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What are the reasons for disinterest in the political system?

I am from Canada, and I am finding that more and more people seem to be losing interest in politics. Some say "no party represents them well enough". Others say "leaders will break their promises anyways, so why bother?". It it true that politicians have less integrity now, than in the past? Is it that we see their lives more transparently now, and are able to voice our opinions, so they cannot keep up a perfect facade? Or possibly other reasons?

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    Jul 5 2011: I feel that one of the reasons why people feel disinterested in Politics is because they have nothing to watch. The way that the workings of government are shared with the people are overly complex out of a desire to hide the real actions of the politicians.

    I feel that a politician should have to be a figure who is open to intense public scrutiny but in reality most of the real decision making is done behind closed doors and involves details which we as citizens aren't allowed to know.

    What's the government doing that requires so much secrecy?
    • Jul 13 2011: In particular, the secrecy surrounding lobbyists and their power over political figures is what really troubles me, so, amen to that, Kevin. With so much opacity, there's a real desire to question whether or not the public can ever really know how our political system works--we know how it should, we all studied our countries' constitutions in school, but we're not taught about the lobbying, the graft, the "aristocracy of pull," as Ayn Rand put it.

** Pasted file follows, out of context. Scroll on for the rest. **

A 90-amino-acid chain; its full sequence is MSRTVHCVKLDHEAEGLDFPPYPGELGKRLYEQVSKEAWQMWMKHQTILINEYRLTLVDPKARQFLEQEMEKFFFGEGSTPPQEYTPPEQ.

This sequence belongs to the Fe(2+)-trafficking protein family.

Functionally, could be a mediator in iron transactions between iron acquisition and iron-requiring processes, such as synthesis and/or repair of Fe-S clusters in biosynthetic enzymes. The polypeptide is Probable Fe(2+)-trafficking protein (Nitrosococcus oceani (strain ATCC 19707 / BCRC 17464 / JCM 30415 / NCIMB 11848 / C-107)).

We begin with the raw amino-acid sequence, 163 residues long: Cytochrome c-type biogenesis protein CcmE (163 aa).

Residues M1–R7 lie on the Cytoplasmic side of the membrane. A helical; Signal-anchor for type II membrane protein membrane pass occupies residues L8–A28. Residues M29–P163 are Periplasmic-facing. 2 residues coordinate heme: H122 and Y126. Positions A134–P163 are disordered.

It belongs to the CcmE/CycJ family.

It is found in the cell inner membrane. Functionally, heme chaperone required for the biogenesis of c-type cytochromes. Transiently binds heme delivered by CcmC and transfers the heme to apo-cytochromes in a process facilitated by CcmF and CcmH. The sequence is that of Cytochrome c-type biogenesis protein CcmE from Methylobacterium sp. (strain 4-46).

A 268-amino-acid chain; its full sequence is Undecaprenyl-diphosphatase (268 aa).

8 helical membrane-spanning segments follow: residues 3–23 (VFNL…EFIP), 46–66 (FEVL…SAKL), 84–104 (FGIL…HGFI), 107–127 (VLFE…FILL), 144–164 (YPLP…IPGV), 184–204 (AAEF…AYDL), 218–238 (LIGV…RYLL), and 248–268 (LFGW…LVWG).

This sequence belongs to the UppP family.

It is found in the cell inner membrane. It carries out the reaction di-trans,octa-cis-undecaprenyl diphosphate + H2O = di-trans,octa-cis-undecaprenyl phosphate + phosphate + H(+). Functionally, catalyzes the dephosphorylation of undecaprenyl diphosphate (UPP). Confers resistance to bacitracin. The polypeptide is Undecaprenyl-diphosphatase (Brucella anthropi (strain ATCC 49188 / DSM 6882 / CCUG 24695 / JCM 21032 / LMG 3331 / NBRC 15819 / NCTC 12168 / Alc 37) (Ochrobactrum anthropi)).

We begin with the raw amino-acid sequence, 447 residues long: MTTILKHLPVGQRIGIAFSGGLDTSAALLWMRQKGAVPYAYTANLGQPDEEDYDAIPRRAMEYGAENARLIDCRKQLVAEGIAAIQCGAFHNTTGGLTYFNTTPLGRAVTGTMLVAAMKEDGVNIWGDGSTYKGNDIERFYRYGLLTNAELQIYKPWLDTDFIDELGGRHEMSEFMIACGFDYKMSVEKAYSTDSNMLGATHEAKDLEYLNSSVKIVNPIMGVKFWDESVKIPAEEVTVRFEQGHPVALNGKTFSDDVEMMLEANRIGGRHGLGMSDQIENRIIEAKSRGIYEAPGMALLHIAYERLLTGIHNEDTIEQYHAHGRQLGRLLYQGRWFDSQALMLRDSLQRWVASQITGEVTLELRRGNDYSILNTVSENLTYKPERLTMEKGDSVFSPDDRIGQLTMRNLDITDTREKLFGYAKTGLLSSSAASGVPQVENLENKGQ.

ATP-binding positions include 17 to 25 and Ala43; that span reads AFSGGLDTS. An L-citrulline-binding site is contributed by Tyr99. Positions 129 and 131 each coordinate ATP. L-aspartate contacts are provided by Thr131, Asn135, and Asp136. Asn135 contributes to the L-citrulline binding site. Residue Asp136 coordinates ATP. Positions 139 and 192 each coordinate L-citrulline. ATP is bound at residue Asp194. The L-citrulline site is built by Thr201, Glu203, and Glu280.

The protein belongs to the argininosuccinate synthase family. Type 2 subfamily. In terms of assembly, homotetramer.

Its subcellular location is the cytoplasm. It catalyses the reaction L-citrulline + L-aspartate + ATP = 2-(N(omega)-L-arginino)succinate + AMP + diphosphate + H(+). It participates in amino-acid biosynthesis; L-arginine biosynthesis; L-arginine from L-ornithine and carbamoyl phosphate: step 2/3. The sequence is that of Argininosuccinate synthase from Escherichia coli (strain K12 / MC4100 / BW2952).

As to the public scrutiny, it looks like too often, such scrutiny focuses not on politicians' professional conduct, but on their personal lives. Look at Eliot Spitzer, Anthony Weiner--we love scandals, especially ones with gory details. Sometimes organizations like PolitiFact check out how they change stances on issues, or reporters might run an expose on their corporate ties, but far more often such intense public scrutiny is media-driven, and therefore responsible only to the amount of ratings to be garnered.

      The one area where I can see a reasonable excuse for government secrecy is in military operations, but even then, there has to be a limit. The raid that recently "neutralized" (euphemisms, euphemisms) Osama Bin Laden certainly had to have an element of secrecy to it. Operations in Guantanamo Bay, Abu Ghraib, etc? Not so much. Should military operations be completely transparently released after the fact? I don't have any idea where to draw the line, really. Thoughts?
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        Jul 13 2011: It's a quite undefended viewpoint for me to hold but I'm of the opinion that being a politician should require open access to the information used to make major decisions. If you represent the people you should be fully transparent in your actions. I'm not saying all your text messages and e-mail accounts should have no passwords but any change of opinion should be based on a reasonable, defend-able and openly accessible (read recorded and published) set of meetings with openly available agendas and key points.
        If you want people to be interested in politics you must allow them to learn the deep workings of politics.

        In reference to military operations I tend to agree. Putting a military stamp on an operation could be used to hide any number of activities but if they must be fully disclosed once the operation has been halted/completed then it gives disincentive to do things that would damage your reputation once it gets released. . . The problem is does that not mean you allow 'history is written by the victor' to be the standard policy? Another aspect though of note is that we don't vote in our military leaders. They fight to the top. In every country it's obviously different -- but who has more control over the vast amounts of money put in the hands of world militarys the democratic leaders, or the military leaders?